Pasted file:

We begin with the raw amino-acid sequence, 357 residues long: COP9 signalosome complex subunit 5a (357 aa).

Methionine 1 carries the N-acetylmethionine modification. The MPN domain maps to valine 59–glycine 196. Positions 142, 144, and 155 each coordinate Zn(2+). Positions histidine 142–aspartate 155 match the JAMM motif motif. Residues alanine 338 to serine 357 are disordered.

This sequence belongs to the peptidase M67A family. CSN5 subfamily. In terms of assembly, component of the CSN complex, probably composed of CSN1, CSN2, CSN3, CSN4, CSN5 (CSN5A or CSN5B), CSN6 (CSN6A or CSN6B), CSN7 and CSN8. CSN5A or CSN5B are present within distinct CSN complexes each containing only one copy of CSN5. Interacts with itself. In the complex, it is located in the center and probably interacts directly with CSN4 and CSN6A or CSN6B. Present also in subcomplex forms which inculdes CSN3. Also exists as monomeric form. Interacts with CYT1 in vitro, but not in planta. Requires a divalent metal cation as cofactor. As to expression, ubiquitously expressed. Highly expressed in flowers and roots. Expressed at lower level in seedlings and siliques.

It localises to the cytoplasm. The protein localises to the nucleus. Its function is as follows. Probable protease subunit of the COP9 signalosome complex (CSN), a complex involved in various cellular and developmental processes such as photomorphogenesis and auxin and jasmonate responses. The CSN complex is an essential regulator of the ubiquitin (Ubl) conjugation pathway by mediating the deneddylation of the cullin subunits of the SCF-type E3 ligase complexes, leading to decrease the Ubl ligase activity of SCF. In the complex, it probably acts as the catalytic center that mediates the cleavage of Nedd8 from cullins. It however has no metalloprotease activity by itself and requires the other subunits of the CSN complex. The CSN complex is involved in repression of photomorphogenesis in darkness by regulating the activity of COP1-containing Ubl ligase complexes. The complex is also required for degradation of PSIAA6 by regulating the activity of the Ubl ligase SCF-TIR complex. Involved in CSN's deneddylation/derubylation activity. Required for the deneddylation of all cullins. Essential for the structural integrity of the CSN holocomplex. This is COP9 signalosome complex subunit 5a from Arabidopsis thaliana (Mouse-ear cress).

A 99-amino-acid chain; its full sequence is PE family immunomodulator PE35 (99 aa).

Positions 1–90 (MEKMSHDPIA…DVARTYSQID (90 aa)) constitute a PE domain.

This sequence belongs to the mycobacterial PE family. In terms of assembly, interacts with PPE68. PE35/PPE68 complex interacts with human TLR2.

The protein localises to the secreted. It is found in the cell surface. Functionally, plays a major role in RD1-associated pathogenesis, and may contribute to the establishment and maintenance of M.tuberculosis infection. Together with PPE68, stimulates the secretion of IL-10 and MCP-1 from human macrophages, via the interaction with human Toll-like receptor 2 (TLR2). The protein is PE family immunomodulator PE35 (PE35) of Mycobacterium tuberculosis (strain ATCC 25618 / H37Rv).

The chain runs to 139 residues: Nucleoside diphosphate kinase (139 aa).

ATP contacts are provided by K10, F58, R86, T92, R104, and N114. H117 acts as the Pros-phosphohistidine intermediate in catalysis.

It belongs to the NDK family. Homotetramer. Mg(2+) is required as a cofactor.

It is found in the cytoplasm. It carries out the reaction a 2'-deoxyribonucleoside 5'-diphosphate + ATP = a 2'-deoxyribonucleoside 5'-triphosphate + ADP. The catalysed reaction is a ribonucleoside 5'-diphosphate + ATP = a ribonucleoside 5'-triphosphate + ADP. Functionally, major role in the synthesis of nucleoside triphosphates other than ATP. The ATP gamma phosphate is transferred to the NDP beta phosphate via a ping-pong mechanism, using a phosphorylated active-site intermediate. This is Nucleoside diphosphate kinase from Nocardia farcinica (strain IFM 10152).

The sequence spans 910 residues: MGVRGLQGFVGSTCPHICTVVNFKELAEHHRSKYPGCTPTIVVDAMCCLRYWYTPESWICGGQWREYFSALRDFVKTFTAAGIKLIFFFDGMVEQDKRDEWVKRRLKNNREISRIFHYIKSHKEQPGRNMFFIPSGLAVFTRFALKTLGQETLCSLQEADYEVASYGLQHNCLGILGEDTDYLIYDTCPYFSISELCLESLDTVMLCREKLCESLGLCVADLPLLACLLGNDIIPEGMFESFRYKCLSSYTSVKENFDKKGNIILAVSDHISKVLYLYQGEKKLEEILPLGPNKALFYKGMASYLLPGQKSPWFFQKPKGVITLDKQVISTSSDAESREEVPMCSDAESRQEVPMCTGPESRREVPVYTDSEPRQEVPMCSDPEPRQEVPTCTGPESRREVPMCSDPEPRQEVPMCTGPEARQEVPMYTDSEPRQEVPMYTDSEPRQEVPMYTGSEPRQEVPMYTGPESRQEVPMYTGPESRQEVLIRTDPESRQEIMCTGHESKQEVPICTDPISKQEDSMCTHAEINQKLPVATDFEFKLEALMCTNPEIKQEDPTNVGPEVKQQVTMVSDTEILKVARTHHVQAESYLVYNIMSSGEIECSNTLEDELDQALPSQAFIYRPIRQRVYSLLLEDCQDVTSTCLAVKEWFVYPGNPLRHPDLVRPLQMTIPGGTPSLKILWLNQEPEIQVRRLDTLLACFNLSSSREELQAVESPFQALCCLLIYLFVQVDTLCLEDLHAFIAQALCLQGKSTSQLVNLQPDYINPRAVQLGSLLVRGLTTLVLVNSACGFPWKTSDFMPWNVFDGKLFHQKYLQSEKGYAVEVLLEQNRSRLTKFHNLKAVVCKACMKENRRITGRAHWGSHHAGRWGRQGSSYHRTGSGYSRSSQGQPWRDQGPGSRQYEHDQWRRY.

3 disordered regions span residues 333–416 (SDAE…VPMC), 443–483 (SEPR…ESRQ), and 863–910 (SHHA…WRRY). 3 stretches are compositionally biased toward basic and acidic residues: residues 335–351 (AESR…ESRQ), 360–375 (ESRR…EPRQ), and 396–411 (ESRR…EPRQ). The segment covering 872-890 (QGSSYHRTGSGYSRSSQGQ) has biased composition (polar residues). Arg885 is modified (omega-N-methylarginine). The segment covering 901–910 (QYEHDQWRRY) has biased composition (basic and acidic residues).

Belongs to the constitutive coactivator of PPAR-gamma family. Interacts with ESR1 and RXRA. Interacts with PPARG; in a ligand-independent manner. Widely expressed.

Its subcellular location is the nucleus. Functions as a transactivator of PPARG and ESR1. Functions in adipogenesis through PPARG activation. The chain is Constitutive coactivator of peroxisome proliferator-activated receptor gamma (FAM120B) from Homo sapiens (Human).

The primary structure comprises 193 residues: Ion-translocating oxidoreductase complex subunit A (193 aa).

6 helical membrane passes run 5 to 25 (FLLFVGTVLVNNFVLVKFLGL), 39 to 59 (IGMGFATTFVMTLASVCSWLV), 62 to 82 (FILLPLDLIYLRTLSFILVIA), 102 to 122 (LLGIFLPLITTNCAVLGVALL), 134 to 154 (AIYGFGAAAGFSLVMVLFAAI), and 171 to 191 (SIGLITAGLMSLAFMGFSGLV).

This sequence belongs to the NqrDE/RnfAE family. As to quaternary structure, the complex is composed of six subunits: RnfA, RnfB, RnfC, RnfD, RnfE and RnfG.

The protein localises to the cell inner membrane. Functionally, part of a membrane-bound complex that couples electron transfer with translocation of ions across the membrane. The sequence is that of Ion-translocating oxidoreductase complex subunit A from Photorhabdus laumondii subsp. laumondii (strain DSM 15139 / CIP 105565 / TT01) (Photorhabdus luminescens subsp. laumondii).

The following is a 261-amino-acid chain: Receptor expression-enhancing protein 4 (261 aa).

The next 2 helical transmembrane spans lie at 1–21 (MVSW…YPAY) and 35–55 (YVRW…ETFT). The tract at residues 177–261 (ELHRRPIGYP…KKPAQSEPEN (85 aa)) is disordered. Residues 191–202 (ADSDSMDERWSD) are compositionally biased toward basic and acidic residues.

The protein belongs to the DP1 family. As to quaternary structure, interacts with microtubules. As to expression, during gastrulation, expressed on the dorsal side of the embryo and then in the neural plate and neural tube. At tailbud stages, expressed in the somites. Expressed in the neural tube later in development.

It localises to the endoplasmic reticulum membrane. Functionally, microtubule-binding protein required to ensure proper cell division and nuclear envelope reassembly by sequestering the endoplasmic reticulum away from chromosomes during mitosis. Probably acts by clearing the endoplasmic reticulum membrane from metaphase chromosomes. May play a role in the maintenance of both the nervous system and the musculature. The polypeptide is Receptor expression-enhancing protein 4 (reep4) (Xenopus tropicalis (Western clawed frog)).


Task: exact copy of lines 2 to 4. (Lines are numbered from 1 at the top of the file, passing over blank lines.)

Methionine 1 carries the N-acetylmethionine modification. The MPN domain maps to valine 59–glycine 196. Positions 142, 144, and 155 each coordinate Zn(2+). Positions histidine 142–aspartate 155 match the JAMM motif motif. Residues alanine 338 to serine 357 are disordered.

This sequence belongs to the peptidase M67A family. CSN5 subfamily. In terms of assembly, component of the CSN complex, probably composed of CSN1, CSN2, CSN3, CSN4, CSN5 (CSN5A or CSN5B), CSN6 (CSN6A or CSN6B), CSN7 and CSN8. CSN5A or CSN5B are present within distinct CSN complexes each containing only one copy of CSN5. Interacts with itself. In the complex, it is located in the center and probably interacts directly with CSN4 and CSN6A or CSN6B. Present also in subcomplex forms which inculdes CSN3. Also exists as monomeric form. Interacts with CYT1 in vitro, but not in planta. Requires a divalent metal cation as cofactor. As to expression, ubiquitously expressed. Highly expressed in flowers and roots. Expressed at lower level in seedlings and siliques.

It localises to the cytoplasm. The protein localises to the nucleus. Its function is as follows. Probable protease subunit of the COP9 signalosome complex (CSN), a complex involved in various cellular and developmental processes such as photomorphogenesis and auxin and jasmonate responses. The CSN complex is an essential regulator of the ubiquitin (Ubl) conjugation pathway by mediating the deneddylation of the cullin subunits of the SCF-type E3 ligase complexes, leading to decrease the Ubl ligase activity of SCF. In the complex, it probably acts as the catalytic center that mediates the cleavage of Nedd8 from cullins. It however has no metalloprotease activity by itself and requires the other subunits of the CSN complex. The CSN complex is involved in repression of photomorphogenesis in darkness by regulating the activity of COP1-containing Ubl ligase complexes. The complex is also required for degradation of PSIAA6 by regulating the activity of the Ubl ligase SCF-TIR complex. Involved in CSN's deneddylation/derubylation activity. Required for the deneddylation of all cullins. Essential for the structural integrity of the CSN holocomplex. This is COP9 signalosome complex subunit 5a from Arabidopsis thaliana (Mouse-ear cress).